Guest Blog post by Gillian Padgett. When someone we love has a stroke, a multitude of feelings come to the surface: shock, fear, and the disbelief that someone who seemed strong and capable has been rendered weak or disabled in a matter of moments.
Then, very often, we find ourselves thrust into the practical business of caring for the stroke victim. Often this is a 24/7 job for which we are ill-prepared, but we must cope.
Many of my clients have told me of the exhaustion they feel ALL the time; the resentment they feel because of the never-ending treadmill that their life has become; frustration for having little or no time to themselves; grief over the life they have lost; anger at the “friends” who have distanced themselves; sadness as they watch their once vibrant and capable partner struggling to do the simplest things; and the worry and fear of having a stroke themselves – then how will they survive?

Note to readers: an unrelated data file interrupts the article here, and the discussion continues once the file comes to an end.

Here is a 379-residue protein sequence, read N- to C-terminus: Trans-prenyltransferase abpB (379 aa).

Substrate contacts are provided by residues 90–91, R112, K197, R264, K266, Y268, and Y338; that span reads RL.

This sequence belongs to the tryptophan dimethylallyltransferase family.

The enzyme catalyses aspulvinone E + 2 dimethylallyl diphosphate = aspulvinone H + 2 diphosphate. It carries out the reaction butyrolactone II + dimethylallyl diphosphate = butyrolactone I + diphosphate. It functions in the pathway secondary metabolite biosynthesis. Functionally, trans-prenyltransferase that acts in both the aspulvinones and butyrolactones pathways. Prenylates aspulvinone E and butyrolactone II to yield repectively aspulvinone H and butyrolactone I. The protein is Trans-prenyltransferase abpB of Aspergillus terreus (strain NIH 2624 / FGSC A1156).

All too often, the caregiver feels trapped in a lonely, isolated life. They may have little sleep; are running on adrenalin; feel anxious and on edge; have strained muscles from lifting and bending differently; or be poorly nourished because they are too tired to eat when they do stop for short spells of time.
While it’s highly unlikely that anyone will experience all of the above, many of us will feel at least some of those normal, natural negative feelings. Instead of blaming ourselves we try to be superwoman, or superman, here is a suggestion. Recognize that these thoughts and feelings are a message to love yourself, take moments for yourself, and care for yourself.